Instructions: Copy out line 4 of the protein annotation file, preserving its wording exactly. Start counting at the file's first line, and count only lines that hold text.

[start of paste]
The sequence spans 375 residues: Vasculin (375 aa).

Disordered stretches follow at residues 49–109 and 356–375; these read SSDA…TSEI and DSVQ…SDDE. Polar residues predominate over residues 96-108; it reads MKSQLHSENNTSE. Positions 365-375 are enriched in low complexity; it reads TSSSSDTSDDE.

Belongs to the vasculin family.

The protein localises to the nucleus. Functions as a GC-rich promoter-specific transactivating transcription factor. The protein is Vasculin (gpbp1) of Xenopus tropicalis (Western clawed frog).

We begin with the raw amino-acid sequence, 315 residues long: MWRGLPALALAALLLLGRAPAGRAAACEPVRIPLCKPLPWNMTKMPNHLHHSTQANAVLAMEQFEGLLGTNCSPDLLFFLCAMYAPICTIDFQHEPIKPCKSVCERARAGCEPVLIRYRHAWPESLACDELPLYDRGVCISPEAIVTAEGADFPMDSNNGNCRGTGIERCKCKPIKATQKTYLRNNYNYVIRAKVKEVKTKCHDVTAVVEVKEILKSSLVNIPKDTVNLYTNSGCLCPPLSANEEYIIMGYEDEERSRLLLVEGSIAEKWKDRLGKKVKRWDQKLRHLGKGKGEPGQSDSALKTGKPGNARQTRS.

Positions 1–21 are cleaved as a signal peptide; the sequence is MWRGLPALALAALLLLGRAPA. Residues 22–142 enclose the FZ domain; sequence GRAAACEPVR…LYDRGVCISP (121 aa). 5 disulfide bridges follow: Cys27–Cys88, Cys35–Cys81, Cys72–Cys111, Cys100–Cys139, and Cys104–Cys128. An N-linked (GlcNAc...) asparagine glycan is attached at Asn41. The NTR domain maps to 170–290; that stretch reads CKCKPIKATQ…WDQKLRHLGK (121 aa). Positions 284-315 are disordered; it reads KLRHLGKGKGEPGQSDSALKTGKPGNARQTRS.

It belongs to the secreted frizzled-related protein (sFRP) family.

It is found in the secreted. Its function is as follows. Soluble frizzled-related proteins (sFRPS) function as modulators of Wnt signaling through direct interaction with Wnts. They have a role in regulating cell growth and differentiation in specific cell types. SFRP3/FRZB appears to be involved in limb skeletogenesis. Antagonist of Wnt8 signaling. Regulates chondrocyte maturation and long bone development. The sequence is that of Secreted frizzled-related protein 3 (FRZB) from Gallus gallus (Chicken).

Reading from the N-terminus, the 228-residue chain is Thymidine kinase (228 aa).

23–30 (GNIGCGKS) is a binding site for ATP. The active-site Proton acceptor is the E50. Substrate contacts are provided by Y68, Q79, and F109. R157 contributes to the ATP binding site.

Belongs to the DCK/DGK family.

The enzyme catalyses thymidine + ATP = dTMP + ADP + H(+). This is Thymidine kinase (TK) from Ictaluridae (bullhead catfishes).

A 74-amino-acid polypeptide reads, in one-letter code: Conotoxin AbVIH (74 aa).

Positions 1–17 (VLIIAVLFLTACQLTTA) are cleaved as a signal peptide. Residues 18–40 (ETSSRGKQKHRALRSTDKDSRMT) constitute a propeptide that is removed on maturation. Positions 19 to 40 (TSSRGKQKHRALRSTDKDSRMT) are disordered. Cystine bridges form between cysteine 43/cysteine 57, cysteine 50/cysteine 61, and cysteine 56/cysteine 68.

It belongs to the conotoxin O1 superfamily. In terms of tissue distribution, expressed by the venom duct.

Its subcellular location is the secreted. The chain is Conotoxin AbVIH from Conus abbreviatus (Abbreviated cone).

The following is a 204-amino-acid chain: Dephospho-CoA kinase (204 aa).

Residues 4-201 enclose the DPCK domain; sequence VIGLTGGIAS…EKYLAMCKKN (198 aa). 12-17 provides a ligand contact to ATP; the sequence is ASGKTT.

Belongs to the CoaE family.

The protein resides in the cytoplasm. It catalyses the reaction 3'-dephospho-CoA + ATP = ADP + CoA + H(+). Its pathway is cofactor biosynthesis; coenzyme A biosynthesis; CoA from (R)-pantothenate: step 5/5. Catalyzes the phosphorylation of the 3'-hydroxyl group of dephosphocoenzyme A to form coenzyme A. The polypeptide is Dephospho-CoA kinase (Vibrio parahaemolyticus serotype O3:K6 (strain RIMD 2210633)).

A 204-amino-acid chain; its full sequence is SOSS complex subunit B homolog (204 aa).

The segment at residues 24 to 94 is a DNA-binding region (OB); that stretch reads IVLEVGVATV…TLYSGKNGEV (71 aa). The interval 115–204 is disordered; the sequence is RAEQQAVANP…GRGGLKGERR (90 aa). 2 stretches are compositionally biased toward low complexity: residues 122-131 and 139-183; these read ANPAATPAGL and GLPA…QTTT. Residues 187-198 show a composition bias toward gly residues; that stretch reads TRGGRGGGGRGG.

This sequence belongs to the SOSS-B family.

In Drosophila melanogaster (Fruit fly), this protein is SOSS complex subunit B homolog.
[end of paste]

The protein localises to the nucleus. Functions as a GC-rich promoter-specific transactivating transcription factor. The protein is Vasculin (gpbp1) of Xenopus tropicalis (Western clawed frog).